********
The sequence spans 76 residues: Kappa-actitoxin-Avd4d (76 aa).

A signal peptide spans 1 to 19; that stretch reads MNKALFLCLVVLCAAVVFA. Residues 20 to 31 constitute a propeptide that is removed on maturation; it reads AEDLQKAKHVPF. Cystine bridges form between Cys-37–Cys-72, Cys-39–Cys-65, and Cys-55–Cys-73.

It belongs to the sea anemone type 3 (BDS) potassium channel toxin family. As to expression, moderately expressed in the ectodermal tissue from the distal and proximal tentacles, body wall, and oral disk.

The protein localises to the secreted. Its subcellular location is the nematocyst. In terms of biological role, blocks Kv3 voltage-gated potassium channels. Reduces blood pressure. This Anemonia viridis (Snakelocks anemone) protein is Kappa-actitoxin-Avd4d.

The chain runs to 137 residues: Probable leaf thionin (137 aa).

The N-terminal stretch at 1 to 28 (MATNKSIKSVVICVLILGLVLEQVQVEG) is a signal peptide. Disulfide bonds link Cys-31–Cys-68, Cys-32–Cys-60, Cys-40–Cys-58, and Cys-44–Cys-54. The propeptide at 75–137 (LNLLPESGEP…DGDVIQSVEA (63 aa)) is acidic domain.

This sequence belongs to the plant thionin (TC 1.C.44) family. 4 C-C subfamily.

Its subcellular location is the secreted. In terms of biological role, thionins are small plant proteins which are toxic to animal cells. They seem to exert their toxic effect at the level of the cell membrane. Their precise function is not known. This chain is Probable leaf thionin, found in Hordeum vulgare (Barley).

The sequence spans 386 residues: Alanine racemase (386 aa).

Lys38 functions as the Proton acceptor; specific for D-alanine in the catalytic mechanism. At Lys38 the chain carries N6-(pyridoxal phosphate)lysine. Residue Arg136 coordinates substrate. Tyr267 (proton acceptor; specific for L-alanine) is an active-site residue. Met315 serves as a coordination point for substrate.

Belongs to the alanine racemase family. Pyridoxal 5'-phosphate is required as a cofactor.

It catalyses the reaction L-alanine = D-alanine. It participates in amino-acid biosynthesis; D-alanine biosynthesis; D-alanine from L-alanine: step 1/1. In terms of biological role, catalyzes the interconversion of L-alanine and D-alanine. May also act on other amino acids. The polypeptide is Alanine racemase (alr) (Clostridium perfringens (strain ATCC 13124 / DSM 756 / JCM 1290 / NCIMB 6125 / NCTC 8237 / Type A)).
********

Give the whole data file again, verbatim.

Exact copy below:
The sequence spans 76 residues: Kappa-actitoxin-Avd4d (76 aa).

A signal peptide spans 1 to 19; that stretch reads MNKALFLCLVVLCAAVVFA. Residues 20 to 31 constitute a propeptide that is removed on maturation; it reads AEDLQKAKHVPF. Cystine bridges form between Cys-37–Cys-72, Cys-39–Cys-65, and Cys-55–Cys-73.

It belongs to the sea anemone type 3 (BDS) potassium channel toxin family. As to expression, moderately expressed in the ectodermal tissue from the distal and proximal tentacles, body wall, and oral disk.

The protein localises to the secreted. Its subcellular location is the nematocyst. In terms of biological role, blocks Kv3 voltage-gated potassium channels. Reduces blood pressure. This Anemonia viridis (Snakelocks anemone) protein is Kappa-actitoxin-Avd4d.

The chain runs to 137 residues: Probable leaf thionin (137 aa).

The N-terminal stretch at 1 to 28 (MATNKSIKSVVICVLILGLVLEQVQVEG) is a signal peptide. Disulfide bonds link Cys-31–Cys-68, Cys-32–Cys-60, Cys-40–Cys-58, and Cys-44–Cys-54. The propeptide at 75–137 (LNLLPESGEP…DGDVIQSVEA (63 aa)) is acidic domain.

This sequence belongs to the plant thionin (TC 1.C.44) family. 4 C-C subfamily.

Its subcellular location is the secreted. In terms of biological role, thionins are small plant proteins which are toxic to animal cells. They seem to exert their toxic effect at the level of the cell membrane. Their precise function is not known. This chain is Probable leaf thionin, found in Hordeum vulgare (Barley).

The sequence spans 386 residues: Alanine racemase (386 aa).

Lys38 functions as the Proton acceptor; specific for D-alanine in the catalytic mechanism. At Lys38 the chain carries N6-(pyridoxal phosphate)lysine. Residue Arg136 coordinates substrate. Tyr267 (proton acceptor; specific for L-alanine) is an active-site residue. Met315 serves as a coordination point for substrate.

Belongs to the alanine racemase family. Pyridoxal 5'-phosphate is required as a cofactor.

It catalyses the reaction L-alanine = D-alanine. It participates in amino-acid biosynthesis; D-alanine biosynthesis; D-alanine from L-alanine: step 1/1. In terms of biological role, catalyzes the interconversion of L-alanine and D-alanine. May also act on other amino acids. The polypeptide is Alanine racemase (alr) (Clostridium perfringens (strain ATCC 13124 / DSM 756 / JCM 1290 / NCIMB 6125 / NCTC 8237 / Type A)).